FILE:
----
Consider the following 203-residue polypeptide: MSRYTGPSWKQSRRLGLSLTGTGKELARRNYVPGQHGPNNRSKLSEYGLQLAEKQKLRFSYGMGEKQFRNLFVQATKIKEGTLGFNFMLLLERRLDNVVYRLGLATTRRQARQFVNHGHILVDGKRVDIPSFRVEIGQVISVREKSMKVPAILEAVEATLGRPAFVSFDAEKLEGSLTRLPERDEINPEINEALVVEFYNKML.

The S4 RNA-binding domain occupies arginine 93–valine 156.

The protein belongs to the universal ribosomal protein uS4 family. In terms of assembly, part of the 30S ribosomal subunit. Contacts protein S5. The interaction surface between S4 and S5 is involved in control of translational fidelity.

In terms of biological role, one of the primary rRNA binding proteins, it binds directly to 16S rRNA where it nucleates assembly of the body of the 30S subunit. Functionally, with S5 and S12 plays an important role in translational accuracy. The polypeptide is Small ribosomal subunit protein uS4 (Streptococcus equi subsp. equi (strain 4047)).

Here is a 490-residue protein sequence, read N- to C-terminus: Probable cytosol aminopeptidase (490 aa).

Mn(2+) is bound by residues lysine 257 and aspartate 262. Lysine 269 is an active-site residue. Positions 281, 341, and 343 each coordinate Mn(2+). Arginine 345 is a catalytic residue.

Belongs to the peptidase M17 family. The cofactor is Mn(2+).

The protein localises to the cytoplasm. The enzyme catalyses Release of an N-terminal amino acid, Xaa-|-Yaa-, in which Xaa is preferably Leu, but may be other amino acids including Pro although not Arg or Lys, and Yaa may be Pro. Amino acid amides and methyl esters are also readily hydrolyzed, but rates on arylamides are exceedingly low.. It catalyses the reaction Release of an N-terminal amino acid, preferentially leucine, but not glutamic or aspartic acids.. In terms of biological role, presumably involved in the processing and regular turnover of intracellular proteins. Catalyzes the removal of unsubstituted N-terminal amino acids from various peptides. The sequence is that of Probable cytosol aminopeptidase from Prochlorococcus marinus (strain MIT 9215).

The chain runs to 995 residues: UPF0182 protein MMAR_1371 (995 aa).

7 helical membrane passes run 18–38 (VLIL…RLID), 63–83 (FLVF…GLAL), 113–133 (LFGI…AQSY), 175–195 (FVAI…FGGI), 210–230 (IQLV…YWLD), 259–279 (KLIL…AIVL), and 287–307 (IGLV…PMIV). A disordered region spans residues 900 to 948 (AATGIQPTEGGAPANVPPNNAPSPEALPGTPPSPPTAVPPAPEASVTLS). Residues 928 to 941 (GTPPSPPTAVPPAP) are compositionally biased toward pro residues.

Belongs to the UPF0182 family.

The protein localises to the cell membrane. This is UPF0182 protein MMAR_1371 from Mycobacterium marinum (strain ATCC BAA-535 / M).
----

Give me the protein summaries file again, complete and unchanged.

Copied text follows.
Consider the following 203-residue polypeptide: MSRYTGPSWKQSRRLGLSLTGTGKELARRNYVPGQHGPNNRSKLSEYGLQLAEKQKLRFSYGMGEKQFRNLFVQATKIKEGTLGFNFMLLLERRLDNVVYRLGLATTRRQARQFVNHGHILVDGKRVDIPSFRVEIGQVISVREKSMKVPAILEAVEATLGRPAFVSFDAEKLEGSLTRLPERDEINPEINEALVVEFYNKML.

The S4 RNA-binding domain occupies arginine 93–valine 156.

The protein belongs to the universal ribosomal protein uS4 family. In terms of assembly, part of the 30S ribosomal subunit. Contacts protein S5. The interaction surface between S4 and S5 is involved in control of translational fidelity.

In terms of biological role, one of the primary rRNA binding proteins, it binds directly to 16S rRNA where it nucleates assembly of the body of the 30S subunit. Functionally, with S5 and S12 plays an important role in translational accuracy. The polypeptide is Small ribosomal subunit protein uS4 (Streptococcus equi subsp. equi (strain 4047)).

Here is a 490-residue protein sequence, read N- to C-terminus: Probable cytosol aminopeptidase (490 aa).

Mn(2+) is bound by residues lysine 257 and aspartate 262. Lysine 269 is an active-site residue. Positions 281, 341, and 343 each coordinate Mn(2+). Arginine 345 is a catalytic residue.

Belongs to the peptidase M17 family. The cofactor is Mn(2+).

The protein localises to the cytoplasm. The enzyme catalyses Release of an N-terminal amino acid, Xaa-|-Yaa-, in which Xaa is preferably Leu, but may be other amino acids including Pro although not Arg or Lys, and Yaa may be Pro. Amino acid amides and methyl esters are also readily hydrolyzed, but rates on arylamides are exceedingly low.. It catalyses the reaction Release of an N-terminal amino acid, preferentially leucine, but not glutamic or aspartic acids.. In terms of biological role, presumably involved in the processing and regular turnover of intracellular proteins. Catalyzes the removal of unsubstituted N-terminal amino acids from various peptides. The sequence is that of Probable cytosol aminopeptidase from Prochlorococcus marinus (strain MIT 9215).

The chain runs to 995 residues: UPF0182 protein MMAR_1371 (995 aa).

7 helical membrane passes run 18–38 (VLIL…RLID), 63–83 (FLVF…GLAL), 113–133 (LFGI…AQSY), 175–195 (FVAI…FGGI), 210–230 (IQLV…YWLD), 259–279 (KLIL…AIVL), and 287–307 (IGLV…PMIV). A disordered region spans residues 900 to 948 (AATGIQPTEGGAPANVPPNNAPSPEALPGTPPSPPTAVPPAPEASVTLS). Residues 928 to 941 (GTPPSPPTAVPPAP) are compositionally biased toward pro residues.

Belongs to the UPF0182 family.

The protein localises to the cell membrane. This is UPF0182 protein MMAR_1371 from Mycobacterium marinum (strain ATCC BAA-535 / M).